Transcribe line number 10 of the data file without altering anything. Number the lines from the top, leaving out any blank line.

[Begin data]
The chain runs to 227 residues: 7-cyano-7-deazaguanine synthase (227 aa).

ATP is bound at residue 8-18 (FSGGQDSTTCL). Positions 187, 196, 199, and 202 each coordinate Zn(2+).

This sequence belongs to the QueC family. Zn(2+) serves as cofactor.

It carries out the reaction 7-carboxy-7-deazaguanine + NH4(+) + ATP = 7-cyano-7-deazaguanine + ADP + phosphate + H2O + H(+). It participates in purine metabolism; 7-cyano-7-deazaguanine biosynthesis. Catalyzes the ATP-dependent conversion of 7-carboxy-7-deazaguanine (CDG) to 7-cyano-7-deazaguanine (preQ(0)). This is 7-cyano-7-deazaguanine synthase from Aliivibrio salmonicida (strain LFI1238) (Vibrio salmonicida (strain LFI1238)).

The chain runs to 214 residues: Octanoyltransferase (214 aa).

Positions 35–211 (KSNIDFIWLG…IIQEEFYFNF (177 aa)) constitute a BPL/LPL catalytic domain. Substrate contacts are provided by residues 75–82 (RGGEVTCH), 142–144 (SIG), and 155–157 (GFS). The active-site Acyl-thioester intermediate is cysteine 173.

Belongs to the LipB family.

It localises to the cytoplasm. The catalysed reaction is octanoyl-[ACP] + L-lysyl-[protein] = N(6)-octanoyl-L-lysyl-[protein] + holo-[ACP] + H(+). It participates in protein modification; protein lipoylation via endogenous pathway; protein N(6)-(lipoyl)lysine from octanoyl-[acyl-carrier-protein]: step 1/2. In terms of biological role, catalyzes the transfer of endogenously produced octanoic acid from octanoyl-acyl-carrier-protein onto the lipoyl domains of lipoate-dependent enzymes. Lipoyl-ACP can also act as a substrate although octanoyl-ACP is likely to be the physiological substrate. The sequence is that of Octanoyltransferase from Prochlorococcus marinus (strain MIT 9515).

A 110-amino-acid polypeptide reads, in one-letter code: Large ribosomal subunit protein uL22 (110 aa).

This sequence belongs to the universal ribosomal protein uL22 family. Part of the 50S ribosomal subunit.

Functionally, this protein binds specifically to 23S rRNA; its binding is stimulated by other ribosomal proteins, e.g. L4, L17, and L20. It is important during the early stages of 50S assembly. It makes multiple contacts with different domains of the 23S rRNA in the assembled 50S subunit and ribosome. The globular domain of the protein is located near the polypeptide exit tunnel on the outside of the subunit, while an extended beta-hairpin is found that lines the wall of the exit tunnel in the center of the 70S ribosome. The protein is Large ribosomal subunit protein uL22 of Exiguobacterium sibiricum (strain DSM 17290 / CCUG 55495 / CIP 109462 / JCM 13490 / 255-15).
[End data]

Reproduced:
This sequence belongs to the universal ribosomal protein uL22 family. Part of the 50S ribosomal subunit.